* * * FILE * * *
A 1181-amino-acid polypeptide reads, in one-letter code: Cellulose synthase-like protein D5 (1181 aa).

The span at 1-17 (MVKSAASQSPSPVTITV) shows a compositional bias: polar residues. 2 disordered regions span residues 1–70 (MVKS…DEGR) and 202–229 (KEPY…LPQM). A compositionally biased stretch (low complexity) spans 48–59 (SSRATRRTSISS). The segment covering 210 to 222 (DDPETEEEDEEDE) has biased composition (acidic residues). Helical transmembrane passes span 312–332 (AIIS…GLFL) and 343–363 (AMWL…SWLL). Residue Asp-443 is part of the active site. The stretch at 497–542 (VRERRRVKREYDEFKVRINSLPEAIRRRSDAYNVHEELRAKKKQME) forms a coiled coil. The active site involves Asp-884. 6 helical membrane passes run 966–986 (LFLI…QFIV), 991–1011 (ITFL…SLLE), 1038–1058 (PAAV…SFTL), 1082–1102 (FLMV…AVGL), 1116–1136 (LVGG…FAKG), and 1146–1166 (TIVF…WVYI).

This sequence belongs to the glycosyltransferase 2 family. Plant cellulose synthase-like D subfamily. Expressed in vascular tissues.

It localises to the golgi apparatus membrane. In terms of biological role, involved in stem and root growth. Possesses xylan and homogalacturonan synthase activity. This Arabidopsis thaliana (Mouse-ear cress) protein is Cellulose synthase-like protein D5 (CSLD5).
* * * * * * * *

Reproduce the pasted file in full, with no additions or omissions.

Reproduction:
A 1181-amino-acid polypeptide reads, in one-letter code: Cellulose synthase-like protein D5 (1181 aa).

The span at 1-17 (MVKSAASQSPSPVTITV) shows a compositional bias: polar residues. 2 disordered regions span residues 1–70 (MVKS…DEGR) and 202–229 (KEPY…LPQM). A compositionally biased stretch (low complexity) spans 48–59 (SSRATRRTSISS). The segment covering 210 to 222 (DDPETEEEDEEDE) has biased composition (acidic residues). Helical transmembrane passes span 312–332 (AIIS…GLFL) and 343–363 (AMWL…SWLL). Residue Asp-443 is part of the active site. The stretch at 497–542 (VRERRRVKREYDEFKVRINSLPEAIRRRSDAYNVHEELRAKKKQME) forms a coiled coil. The active site involves Asp-884. 6 helical membrane passes run 966–986 (LFLI…QFIV), 991–1011 (ITFL…SLLE), 1038–1058 (PAAV…SFTL), 1082–1102 (FLMV…AVGL), 1116–1136 (LVGG…FAKG), and 1146–1166 (TIVF…WVYI).

This sequence belongs to the glycosyltransferase 2 family. Plant cellulose synthase-like D subfamily. Expressed in vascular tissues.

It localises to the golgi apparatus membrane. In terms of biological role, involved in stem and root growth. Possesses xylan and homogalacturonan synthase activity. This Arabidopsis thaliana (Mouse-ear cress) protein is Cellulose synthase-like protein D5 (CSLD5).